When using Veritas Cluster Server (VCS), the following error messages from your system logs can indicate a problem with the cluster heartbeat interconnects:

Dec 12 15:26:20 serverb llt: [ID 194859 kern.notice] LLT:10019: delayed hb 935350 ticks from 1 link 0 (qfe:0)
Dec 12 15:26:20 serverb llt: [ID 761530 kern.notice] LLT:10023: lost 18706 hb seq 3448194 from 1 link 0 (qfe:0)
Dec 12 15:26:20 serverb llt: [ID 194859 kern.notice] LLT:10019: delayed hb 935350 ticks from 1 link 1 (eri:0)
Dec 12 15:26:20 serverb llt: [ID 761530 kern.notice] LLT:10023: lost 18706 hb seq 3448194 from 1 link 1 (eri:0)

These types of messages can be seen when you are running two LLT links over the same physical network. This is bad from a design point of view, as it may introduce a single point of failure. However, there are situations where you may have two physical connections into your cluster servers and have the links run over the same VLAN. If you are sure your interconnects are working properly and you are experiencing this error due to the issue described above then you should be able to solve it by changing your /etc/llttab file on all cluster members.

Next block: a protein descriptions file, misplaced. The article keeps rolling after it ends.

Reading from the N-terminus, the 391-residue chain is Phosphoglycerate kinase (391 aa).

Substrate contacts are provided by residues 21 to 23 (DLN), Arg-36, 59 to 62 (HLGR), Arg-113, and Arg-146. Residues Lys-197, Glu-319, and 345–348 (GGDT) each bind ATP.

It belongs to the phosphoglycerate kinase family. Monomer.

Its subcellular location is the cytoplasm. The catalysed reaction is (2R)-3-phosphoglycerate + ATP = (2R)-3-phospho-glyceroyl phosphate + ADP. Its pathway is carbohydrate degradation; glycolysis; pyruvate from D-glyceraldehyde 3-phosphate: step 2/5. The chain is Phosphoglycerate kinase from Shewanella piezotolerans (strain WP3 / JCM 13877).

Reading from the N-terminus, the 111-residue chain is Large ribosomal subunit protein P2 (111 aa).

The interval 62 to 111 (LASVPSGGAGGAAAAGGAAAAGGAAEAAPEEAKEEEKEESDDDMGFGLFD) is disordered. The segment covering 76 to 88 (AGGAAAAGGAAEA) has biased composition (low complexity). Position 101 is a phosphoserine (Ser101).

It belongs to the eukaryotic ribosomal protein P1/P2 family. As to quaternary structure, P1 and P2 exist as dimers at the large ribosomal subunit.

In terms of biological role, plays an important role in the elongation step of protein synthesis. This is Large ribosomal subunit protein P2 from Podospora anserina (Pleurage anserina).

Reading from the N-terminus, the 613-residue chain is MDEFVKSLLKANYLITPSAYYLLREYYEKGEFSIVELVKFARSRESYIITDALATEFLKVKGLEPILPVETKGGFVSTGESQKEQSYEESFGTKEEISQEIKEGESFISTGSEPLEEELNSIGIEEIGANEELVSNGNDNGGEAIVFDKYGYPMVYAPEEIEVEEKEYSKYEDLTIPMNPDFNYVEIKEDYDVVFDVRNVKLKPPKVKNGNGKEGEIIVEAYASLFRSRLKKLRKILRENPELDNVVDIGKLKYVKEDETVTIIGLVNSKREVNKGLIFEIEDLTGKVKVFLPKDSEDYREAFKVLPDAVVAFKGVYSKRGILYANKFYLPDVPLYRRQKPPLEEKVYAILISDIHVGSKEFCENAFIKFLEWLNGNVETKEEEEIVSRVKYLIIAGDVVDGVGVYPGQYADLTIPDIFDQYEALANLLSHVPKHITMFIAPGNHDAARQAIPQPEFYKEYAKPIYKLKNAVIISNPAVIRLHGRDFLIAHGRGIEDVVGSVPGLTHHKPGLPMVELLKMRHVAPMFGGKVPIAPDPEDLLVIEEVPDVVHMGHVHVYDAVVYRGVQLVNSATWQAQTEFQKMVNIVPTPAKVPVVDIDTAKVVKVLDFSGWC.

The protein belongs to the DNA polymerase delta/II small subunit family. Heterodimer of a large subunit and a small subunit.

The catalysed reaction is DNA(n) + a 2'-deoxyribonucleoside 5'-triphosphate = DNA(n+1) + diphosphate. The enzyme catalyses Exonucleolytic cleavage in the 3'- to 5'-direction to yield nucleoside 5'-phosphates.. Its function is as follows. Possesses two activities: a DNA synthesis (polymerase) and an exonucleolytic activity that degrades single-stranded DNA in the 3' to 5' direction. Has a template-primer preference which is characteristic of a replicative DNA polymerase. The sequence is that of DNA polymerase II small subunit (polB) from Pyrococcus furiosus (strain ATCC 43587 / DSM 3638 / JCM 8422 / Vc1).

By default, on Solaris, your /etc/llttab file will look something like this:

set-node servera
set-cluster 1
link eri0 /dev/eri:0 - ether - -
link qfe0 /dev/qfe:0 - ether - -
link-lowpri ce0 /dev/ce:0 - ether - -

The second to last field for each of the links is the SAP field, or ethernet type used for the LLT link. This defaults (when specified using -) to 0xCAFE. Two LLT links on the same physical broadcast domain for a cluster cannot share the same SAP ID. If you do this, you may get the above error messages. Assuming this to be your problem (eg, if you run your eri0 and qfe0 links over the same broadcast domain) you can work around the problem by changing your /etc/llttab file to the following:

set-node servera
set-cluster 1